CINCINNATI — Frigid temperatures are affecting everyone across Kentucky, especially the homeless. On Jan. 14, Gov. Andy Beshear, D-Ky., declared a State of Emergency before the severe winter weather arrived.

One northern Kentucky volunteer group went out to serve their unhoused neighbors in the cold weather.

What You Need To Know

  • Gov. Andy Beshear, D-Ky., declared a State of Emergency before winter storms arrived 

  • According to Kentucky Emergency Management,, five Kentuckians died in connection with the freezing temperatures 

  • Volunteer group,Walk the Mile, started nearly 11 years ago by a family from Erlanger, Kentucky 

  • The group passed out nearly 100 coats and bagged lunches to the unhoused community

Self-described as an average midwestern, middle class family of five, the Croyle’s woke up one day nearly 11 years ago and made brown bag lunches and hand out winter clothing to unhoused people in northern Kentucky.

William Croyle, chairman of the nonprofit Walk the Mile, said standing in freezing weather to distribute supplies is only a taste of what unhoused people experience regularly.

“I go out, shovel a [driveway] and feel how cold it is and know I can go back inside,” he said. “But they can’t.” 

The family travels across northern Kentucky and the Cincinnati area to find unhoused people who may need supplies. While traveling, they found many unhoused people rushed to local libraries to keep warm. They decided to set up outside the Cincinnati & Hamilton County Public Library, just across the bridge from Kentucky. 

“As much as we like to go out and walk the streets and find where people are, sometimes that’s hard when it’s this cold,” he said. “We know that they come to the library on these cold days, and they’ll sit in the open until close.”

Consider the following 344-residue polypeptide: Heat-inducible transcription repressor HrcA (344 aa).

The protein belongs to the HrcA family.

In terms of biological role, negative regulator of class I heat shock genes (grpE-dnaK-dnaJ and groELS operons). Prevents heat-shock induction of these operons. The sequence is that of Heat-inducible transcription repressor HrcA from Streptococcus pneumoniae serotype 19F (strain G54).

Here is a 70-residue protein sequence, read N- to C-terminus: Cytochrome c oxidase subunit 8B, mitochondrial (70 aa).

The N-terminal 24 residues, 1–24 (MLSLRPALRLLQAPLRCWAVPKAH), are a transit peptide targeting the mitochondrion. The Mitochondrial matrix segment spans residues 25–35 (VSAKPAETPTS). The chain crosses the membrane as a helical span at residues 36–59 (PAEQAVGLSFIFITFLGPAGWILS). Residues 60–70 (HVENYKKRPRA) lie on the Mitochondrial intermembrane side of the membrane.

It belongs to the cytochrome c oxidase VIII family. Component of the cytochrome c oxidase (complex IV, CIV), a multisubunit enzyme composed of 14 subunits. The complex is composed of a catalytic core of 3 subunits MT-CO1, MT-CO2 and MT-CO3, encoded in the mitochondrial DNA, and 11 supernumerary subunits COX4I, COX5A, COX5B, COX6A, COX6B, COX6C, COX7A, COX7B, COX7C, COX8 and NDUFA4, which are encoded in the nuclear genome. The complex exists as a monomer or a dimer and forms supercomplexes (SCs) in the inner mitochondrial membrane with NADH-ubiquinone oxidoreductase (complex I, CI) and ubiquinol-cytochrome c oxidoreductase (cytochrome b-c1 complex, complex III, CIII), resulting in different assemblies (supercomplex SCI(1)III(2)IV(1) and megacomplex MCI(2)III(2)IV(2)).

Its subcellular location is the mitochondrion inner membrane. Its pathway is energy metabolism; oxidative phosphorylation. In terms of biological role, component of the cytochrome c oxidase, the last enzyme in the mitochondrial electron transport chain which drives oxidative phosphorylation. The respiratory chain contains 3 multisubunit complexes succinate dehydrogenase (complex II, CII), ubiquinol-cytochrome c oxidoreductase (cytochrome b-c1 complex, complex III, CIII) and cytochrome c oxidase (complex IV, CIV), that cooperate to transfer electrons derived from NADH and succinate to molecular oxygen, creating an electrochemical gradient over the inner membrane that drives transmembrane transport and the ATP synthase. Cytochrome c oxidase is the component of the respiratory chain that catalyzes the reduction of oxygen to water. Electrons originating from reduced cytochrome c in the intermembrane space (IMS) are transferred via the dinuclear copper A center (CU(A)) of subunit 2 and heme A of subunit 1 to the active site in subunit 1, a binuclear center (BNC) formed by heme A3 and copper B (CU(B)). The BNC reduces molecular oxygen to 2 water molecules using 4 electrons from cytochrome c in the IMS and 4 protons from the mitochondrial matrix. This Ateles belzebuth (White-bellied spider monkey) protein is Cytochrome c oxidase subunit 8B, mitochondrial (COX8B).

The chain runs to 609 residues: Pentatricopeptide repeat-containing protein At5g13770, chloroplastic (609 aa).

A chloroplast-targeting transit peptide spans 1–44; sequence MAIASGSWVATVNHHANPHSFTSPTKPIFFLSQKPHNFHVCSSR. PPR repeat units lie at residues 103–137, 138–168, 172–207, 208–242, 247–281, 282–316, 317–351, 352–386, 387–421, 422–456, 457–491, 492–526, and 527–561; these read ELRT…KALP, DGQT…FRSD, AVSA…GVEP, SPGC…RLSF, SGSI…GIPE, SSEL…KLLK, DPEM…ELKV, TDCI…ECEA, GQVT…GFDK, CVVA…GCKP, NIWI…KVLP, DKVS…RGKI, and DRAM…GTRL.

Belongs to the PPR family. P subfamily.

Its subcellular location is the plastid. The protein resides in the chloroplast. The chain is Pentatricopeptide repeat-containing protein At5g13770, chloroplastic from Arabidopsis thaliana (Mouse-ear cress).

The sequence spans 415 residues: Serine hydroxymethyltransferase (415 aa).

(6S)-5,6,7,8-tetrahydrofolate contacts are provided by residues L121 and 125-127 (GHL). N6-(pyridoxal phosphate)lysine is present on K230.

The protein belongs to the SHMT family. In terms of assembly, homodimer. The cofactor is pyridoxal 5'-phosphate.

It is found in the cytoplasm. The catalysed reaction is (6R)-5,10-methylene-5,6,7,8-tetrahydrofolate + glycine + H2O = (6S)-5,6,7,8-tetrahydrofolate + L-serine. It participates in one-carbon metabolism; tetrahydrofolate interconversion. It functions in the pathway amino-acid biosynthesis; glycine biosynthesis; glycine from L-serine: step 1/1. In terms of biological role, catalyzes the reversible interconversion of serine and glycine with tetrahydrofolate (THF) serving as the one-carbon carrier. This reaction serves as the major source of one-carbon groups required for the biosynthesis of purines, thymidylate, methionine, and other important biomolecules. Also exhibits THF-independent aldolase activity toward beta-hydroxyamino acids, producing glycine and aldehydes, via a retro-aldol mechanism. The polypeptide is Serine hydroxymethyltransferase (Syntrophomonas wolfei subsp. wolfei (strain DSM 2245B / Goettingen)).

On Friday, Jan. 19, Beshear continued to urge Kentuckians to take extra precautions to stay warm and safe as the state saw more snowfall, freezing temperatures and hazardous road conditions. Kentucky Emergency Management (KYEM) also reported five Kentuckians have died in connection with the recent freezing weather.

“If we just park outside the library here, as soon as one person comes out and walks back in with stuff, they all see and they all start coming out and word spreads quickly,” Croyle said. 

Croyle was right, as a dozen rushed from the warmth of the library to grab essential supplies. 

“We’re very fortunate to have what we have ... but we can’t save people,” he said. “We can’t end homelessness, but if we can provide them with a little hope and get them to tomorrow, that’s really what we try to do.” 

In just a couple of hours, the group handed out 96 winter coats, 96 meals and 400 hand warmers. The family added they are always seeking volunteers who want to help but may not know where to start.

More information about the group can be found on its Facebook page